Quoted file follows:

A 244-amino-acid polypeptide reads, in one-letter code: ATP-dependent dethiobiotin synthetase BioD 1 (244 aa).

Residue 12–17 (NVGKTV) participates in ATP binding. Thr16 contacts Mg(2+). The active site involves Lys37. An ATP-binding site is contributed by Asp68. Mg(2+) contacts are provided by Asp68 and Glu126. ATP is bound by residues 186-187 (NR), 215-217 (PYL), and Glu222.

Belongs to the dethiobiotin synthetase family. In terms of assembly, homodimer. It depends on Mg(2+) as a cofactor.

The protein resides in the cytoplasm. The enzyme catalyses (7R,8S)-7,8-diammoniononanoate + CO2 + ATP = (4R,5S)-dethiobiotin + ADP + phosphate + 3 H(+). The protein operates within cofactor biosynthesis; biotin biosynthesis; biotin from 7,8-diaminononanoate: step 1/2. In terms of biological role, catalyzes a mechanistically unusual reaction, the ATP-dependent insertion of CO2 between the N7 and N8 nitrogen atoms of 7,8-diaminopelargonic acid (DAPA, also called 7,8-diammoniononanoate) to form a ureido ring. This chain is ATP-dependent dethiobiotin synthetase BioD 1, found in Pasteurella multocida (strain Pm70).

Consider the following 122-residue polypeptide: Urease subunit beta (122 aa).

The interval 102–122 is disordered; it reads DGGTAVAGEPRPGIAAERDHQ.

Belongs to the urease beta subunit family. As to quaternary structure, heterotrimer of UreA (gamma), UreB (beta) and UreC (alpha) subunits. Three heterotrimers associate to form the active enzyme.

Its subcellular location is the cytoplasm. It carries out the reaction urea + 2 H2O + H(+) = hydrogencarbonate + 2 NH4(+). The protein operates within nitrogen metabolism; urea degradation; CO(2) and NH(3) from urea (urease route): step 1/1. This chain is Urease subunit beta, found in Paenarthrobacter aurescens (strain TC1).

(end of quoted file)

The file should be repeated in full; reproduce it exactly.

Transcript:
A 244-amino-acid polypeptide reads, in one-letter code: ATP-dependent dethiobiotin synthetase BioD 1 (244 aa).

Residue 12–17 (NVGKTV) participates in ATP binding. Thr16 contacts Mg(2+). The active site involves Lys37. An ATP-binding site is contributed by Asp68. Mg(2+) contacts are provided by Asp68 and Glu126. ATP is bound by residues 186-187 (NR), 215-217 (PYL), and Glu222.

Belongs to the dethiobiotin synthetase family. In terms of assembly, homodimer. It depends on Mg(2+) as a cofactor.

The protein resides in the cytoplasm. The enzyme catalyses (7R,8S)-7,8-diammoniononanoate + CO2 + ATP = (4R,5S)-dethiobiotin + ADP + phosphate + 3 H(+). The protein operates within cofactor biosynthesis; biotin biosynthesis; biotin from 7,8-diaminononanoate: step 1/2. In terms of biological role, catalyzes a mechanistically unusual reaction, the ATP-dependent insertion of CO2 between the N7 and N8 nitrogen atoms of 7,8-diaminopelargonic acid (DAPA, also called 7,8-diammoniononanoate) to form a ureido ring. This chain is ATP-dependent dethiobiotin synthetase BioD 1, found in Pasteurella multocida (strain Pm70).

Consider the following 122-residue polypeptide: Urease subunit beta (122 aa).

The interval 102–122 is disordered; it reads DGGTAVAGEPRPGIAAERDHQ.

Belongs to the urease beta subunit family. As to quaternary structure, heterotrimer of UreA (gamma), UreB (beta) and UreC (alpha) subunits. Three heterotrimers associate to form the active enzyme.

Its subcellular location is the cytoplasm. It carries out the reaction urea + 2 H2O + H(+) = hydrogencarbonate + 2 NH4(+). The protein operates within nitrogen metabolism; urea degradation; CO(2) and NH(3) from urea (urease route): step 1/1. This chain is Urease subunit beta, found in Paenarthrobacter aurescens (strain TC1).